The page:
The other ramification from this move is the calling up of 21 year old OF prospect Carlos Gomez. Gomez, who had been with New Orleans in AAA, was hitting .286 with 24 runs scored, 17 walks, eight doubles, two triples, two home runs, 13 RBIs and 23 strikeouts in 140 at-bats. He also led the PCL with 17 steals.

As for the games themselves, On Friday, Jorge Sosa pitched his second solid game since being called up a little over a week ago, leading the Mets to a 4-3 victory. The Mets got long balls from Carlos Delgado and Damion Easley. Sosa gave up 2 runs on 4 hits through 6.2 innings, striking out 4 while walking 3. Aaron Heilman continued to look terrible, giving up a 2 run home run to JJ Hardy in the 8th. Billy Wagner on the other hand was efficient if not extremely impressive, pitching a 1-2-3 9th, throwing only 7 pitches.

Saturday was a game he Mets would like to put behind them in every conceivable way, losing 12-3. Pelfrey gave up 4 runs on 8 hits and walked 3 in 5 innings. Pedro Feliciano gave up 2 runs, Joe Smith’s perfect season was spoiled and spoiled hard, as he gave up a grandslam to J.J. Hardy, and Scott Schoeneweis gave up 3 runs. To say it was a bad day is a vast understatement. Offensively besides David Newhan finally doing something by hitting a meaningless HR, there was very little the Mets could hang their hats on.

When the lineup was posted Sunday, it had all the makings of an “uh oh” game. Oliver Perez, coming off a frustrating loss in San Francisco where the defense let him down and he subsequently imploded, was at best, an unknown. Would that loss mentaly defeat him for starts to come? Also, Paul Lo Duca would get the day off, although if you don’t feel confident in Ramon Castro at this point, you need to start watching a different sport. Moises Alou was out with a quad issue, Endy Chavez started in left. Carlos Delgado and Shawn Green also got the day off against a lefty, Julio Franco would start at first and Gomez would make his major league debut starting in right.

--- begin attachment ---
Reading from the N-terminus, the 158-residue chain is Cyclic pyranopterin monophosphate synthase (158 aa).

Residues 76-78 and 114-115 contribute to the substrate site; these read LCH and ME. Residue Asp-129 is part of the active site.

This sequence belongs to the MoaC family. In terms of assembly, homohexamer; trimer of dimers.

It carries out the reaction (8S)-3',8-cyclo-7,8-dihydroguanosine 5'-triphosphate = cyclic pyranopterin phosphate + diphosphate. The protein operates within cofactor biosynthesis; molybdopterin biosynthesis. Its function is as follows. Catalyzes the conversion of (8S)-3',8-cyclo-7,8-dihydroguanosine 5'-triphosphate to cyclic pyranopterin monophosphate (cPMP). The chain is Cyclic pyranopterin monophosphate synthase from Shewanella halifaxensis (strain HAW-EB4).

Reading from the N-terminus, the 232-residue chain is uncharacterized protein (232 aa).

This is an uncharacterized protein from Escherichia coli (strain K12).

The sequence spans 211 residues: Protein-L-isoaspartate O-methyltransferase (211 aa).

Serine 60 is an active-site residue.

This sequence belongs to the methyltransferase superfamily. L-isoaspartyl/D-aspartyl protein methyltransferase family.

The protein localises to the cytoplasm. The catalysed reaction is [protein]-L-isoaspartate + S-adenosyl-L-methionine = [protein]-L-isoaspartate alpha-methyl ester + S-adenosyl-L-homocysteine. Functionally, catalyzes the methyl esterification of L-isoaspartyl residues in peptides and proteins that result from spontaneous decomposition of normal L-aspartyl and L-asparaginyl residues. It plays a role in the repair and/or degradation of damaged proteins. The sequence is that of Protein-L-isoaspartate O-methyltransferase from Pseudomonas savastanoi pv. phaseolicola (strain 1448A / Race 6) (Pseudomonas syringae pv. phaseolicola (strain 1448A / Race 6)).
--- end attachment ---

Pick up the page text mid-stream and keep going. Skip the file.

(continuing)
With all that said, this game was complete reversal of fortune from Saturday. The Mets dominated the Brewers, winning 9-1. Perez was brilliant, only allowing one run on 2 hits in 8.1 innings, and one of those hits was a 9th inning home run by Bill Hall, coming off the bottom half of the 8th where Perez gassed himself scoring all the way from 1st on a Jose Reyes triple. I know it sounds like an excuse, but after 8 innings pitched and a exerting himself on the base paths, it might be valid. Either way, the line of 8.1 1ER 2H 2BB 6K is impressive as Perez improved to 4-3 and lowered his ERA to 3.00. Offensively, the Mets used their speed on the bases to capitalize, even against Chris Capuano who is reguarded as having one of the better moves to first in baseball, stealing 5 bases. 3 of those steals were by David Wright, who seeming is doing whatever it takes (shaving his head, pulling up his socks and using his secondary skills) to help himself break out of his season long slump. Wright had 3 steals all season coming into this series and will head into the series against the Cubs with 7. Jose Reyes also stole his league leading 21st base. The other steal came from Gomez, who I mentioned was getting his first major league start. Gomez was 2 for 4 with a double and 2 runs scored. He also made a terrific diving catch in right field. Carlos Beltran, who must have felt he was getting a day off in the outfield, flanked by the speedy Gomez and Chavez, both of whom are natural center fielders, had a two run home run in the 8th inning, his 8th of the season. Damion Easley hit his 5th home run and drove in 4, going 3 for 5 in his 13th start this year.

Other notes: Moises Alou appears to be on his way to visting a very firmiliar place to him…the DL. Alou has made 14 trips to the DL in his 15 full (if you can call it that) major league seasons…looks like he’ll make it 15 for 15. After an MRI Saturday showed bleeding in his quad, Alou was quoted saying, “I don’t feel very good right now, I’m not very optimistic about it. How long? I’m not going to come back any time soon.” He will be re-evaluated today, and if there isn’t marked improvement, he’ll be hitting the DL. Alou’s injury necessitated the call up of Gomez on Sunday. Gomez got the call because Lasting Milledge has been out since April 28th with an injured foot, and figures to be out another 2 to 4 weeks. If Alou does go on the DL, Ben Johnson, who was acquired from the San Diego Padres during the off season, could be an option to fill the empty spot on the roster until they need a 5th starter Thursday. Johnson has struggled in limited action at AAA New Orleans, hitting just .268 in 30 ABs with 1 homerun.

In news that shouldn’t be news but was a big story, Jose Reyes finally acquiesced and joined the rest of the team of shaved heads with Aaron Sele being the lone exception. Carlos Gomez was met with the razor upon arriving at Shea.